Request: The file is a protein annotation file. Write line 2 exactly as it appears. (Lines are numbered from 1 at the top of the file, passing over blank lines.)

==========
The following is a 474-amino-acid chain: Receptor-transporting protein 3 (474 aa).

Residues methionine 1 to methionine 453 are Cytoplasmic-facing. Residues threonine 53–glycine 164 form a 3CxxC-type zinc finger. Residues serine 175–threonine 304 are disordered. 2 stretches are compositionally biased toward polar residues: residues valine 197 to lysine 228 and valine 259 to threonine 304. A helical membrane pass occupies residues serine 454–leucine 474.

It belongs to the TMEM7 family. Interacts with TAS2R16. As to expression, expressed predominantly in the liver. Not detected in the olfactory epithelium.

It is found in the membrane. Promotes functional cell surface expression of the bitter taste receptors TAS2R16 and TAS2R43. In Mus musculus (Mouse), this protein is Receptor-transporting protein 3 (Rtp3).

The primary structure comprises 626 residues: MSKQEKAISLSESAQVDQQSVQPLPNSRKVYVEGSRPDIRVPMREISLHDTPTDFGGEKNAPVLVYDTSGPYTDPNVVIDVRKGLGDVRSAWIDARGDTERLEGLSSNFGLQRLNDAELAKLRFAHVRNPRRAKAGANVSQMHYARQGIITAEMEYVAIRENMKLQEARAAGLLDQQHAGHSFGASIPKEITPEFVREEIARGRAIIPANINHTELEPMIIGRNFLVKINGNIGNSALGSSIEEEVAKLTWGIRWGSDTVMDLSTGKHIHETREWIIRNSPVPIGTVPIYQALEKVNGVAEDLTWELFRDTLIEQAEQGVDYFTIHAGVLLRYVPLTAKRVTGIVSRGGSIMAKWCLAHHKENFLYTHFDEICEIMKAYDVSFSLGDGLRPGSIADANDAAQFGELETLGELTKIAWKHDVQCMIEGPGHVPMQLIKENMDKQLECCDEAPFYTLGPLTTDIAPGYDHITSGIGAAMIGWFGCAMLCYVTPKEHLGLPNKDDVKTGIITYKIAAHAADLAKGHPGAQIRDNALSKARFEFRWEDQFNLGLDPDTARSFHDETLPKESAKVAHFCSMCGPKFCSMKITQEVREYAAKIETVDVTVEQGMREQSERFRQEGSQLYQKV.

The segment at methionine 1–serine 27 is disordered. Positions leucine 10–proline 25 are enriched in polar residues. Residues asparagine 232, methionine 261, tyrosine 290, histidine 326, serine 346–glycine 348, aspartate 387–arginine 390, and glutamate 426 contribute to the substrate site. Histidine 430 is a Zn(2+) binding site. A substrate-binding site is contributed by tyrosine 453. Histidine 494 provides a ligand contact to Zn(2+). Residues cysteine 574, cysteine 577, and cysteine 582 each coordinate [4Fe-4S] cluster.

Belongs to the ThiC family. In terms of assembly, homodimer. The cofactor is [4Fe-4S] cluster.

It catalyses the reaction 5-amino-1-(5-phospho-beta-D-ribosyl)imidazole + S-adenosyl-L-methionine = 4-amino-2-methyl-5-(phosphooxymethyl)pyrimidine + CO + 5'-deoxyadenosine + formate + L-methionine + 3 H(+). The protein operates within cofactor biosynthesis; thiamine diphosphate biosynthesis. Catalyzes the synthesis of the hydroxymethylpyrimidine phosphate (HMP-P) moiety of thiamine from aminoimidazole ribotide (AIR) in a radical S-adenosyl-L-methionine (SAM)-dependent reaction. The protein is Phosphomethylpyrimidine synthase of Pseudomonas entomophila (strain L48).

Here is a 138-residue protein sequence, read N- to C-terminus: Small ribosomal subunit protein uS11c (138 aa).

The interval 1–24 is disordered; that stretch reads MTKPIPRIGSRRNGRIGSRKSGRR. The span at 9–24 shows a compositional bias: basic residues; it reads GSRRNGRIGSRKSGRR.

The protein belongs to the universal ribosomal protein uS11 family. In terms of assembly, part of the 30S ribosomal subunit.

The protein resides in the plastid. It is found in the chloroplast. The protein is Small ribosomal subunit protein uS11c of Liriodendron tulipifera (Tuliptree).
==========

Residues methionine 1 to methionine 453 are Cytoplasmic-facing. Residues threonine 53–glycine 164 form a 3CxxC-type zinc finger. Residues serine 175–threonine 304 are disordered. 2 stretches are compositionally biased toward polar residues: residues valine 197 to lysine 228 and valine 259 to threonine 304. A helical membrane pass occupies residues serine 454–leucine 474.